Last night’s Federal Budget confirmed that the government plans to spend $50 billion on infrastructure by 2020 in a move that is likely to be welcomed by Australia’s director community.
The latest Director Sentiment Index (DSI), conducted from March 31 to April 13 on behalf of the Australian Institute of Company Directors, found that infrastructure was rated by directors as the top priority the federal government should address in both the short and long term.
But the government last night also proposed measures that are likely to disappoint directors if the broader results of the DSI are a reliable guide to their budget expectations. Sixty per cent of directors polled believed the level of personal taxation was already too high while 44 per cent said corporate taxation was too high.
Treasurer Joe Hockey confirmed in his budget speech that a temporary deficit levy is set to become a reality for those who pay the top marginal rate of tax. From 1 July 2014 until 30 June 2017, what will formally be known as the Temporary Budget Repair Levy, will be payable by those with taxable income of over $180,000 at a rate of two per cent on the excess over $180,000.
In other tax measures, the budget revealed the government remains committed to cutting the company tax rate by 1.5 per cent to 28.5 per cent from 1 July 2015 as previously announced, as well as to dumping the mining and carbon taxes.
However, it also remains committed to introducing a 1.5 per cent levy on companies with taxable income of more than $5 million to fund its paid parental leave scheme (expected to start from 1 July 2015).
The government’s tough budget is part of its plan to restore it to surplus as quickly as possible. Its sense of urgency is at odds with the views expressed in the DSI as only 26 per cent of respondents rated reducing the budget deficit as one of the top five issues the government should address in the short term. Only 30 per cent believed the government was having a positive impact on their business decision-making, down from 70 per cent previously.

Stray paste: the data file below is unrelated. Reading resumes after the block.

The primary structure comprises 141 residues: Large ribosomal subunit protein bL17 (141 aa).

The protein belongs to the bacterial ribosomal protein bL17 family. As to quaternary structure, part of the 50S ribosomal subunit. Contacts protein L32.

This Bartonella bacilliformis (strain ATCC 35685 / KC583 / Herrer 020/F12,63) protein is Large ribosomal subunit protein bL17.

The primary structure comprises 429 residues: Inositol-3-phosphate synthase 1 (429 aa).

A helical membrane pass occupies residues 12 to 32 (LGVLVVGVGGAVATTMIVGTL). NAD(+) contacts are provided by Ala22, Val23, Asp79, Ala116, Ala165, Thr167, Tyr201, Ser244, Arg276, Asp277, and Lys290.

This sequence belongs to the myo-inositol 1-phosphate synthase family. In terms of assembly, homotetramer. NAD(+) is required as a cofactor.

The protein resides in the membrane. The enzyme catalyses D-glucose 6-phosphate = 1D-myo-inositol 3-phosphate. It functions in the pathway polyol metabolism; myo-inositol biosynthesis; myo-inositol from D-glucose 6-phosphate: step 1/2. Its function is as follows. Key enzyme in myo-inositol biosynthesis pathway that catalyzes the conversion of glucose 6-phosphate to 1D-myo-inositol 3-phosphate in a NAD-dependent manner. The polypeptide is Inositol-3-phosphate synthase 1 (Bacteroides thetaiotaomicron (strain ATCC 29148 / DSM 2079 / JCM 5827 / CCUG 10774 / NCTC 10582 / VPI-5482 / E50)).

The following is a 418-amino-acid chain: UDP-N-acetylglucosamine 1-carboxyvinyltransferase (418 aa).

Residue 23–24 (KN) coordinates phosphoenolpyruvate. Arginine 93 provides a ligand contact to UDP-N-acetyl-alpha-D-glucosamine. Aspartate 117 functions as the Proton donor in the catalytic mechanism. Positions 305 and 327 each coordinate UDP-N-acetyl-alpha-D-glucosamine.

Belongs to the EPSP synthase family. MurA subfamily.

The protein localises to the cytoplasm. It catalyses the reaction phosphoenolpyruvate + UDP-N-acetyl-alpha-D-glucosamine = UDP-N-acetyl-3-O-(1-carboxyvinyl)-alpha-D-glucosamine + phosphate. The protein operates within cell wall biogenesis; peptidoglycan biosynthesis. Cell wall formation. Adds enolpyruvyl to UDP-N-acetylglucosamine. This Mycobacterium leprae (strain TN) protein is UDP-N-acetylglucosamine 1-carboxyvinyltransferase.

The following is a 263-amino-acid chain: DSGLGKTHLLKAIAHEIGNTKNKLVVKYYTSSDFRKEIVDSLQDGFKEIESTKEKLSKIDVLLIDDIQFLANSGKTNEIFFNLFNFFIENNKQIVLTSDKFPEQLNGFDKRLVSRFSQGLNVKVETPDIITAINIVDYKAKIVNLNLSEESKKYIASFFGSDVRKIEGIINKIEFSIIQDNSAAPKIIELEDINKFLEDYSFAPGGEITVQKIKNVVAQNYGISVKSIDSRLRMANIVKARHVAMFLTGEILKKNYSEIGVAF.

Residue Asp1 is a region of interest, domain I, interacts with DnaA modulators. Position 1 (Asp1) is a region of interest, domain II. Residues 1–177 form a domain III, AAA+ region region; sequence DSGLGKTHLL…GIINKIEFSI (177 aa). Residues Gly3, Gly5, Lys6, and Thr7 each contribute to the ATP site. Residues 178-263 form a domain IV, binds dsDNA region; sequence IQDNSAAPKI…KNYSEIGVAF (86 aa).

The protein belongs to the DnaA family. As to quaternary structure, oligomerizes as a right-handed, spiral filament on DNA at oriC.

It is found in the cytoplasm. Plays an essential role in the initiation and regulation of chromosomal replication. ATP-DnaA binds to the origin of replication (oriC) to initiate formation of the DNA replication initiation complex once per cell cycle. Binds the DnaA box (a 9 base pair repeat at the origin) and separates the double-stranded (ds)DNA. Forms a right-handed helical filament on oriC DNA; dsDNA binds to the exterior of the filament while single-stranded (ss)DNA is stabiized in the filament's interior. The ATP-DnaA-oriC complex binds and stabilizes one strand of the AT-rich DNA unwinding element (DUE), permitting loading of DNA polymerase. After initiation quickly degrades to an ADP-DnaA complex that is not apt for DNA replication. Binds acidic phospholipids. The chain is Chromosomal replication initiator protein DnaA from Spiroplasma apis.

However, it is too early to tell if the results of the DSI are the first signs of a trend in which directors’ confidence in the government will slide over time. It is not unusual for a government to enjoy a honeymoon period before suffering a dip in popularity.
Indeed, directors’ perception of the Coalition government is still much more positive than it was towards the former Labor government. More than 80 per cent of the directors polled in the DSI this time last year believed the Labor government did not understand business, versus just 32 per cent in the most recent survey.
At a press conference last week to launch the results of the survey, Company Directors CEO, John Colvin, and a panel of senior directors identified the issues the government needs to address to restore the high optimism that accompanied its election win in September last year.
Colvin noted that directors’ sentiment towards the government was still ahead of the previous Labor government “by a country mile” and that the results of the DSI were likely a factor of political and budgetary realities that are often forgotten when a new government comes to power with an ambitious agenda.
President of Company Directors NSW division, Kathleen Conlon, identified several issues that could have dented directors’ confidence in the government, including a lack of progress on its promise to reduce red tape.
“Some of the discussions about moving activities from federal to state means you are likely to have more red tape because you are trying to deal with multiple states,” she said.
She added that there was also an inconsistency in policy, “in what was said during the election versus what has been delivered” and in the vision to make Australia more competitive.
Geoff Brunsdon, the executive chairman of investment bank ICS Advisory, added that directors may have expected much more consultation with the government on its reform agenda than had taken place. And, with all the talk about business contraction and job losses, he believed directors felt that there could be less emphasis on moving to a balanced or surplus budget and more emphasis on stimulating the economy.
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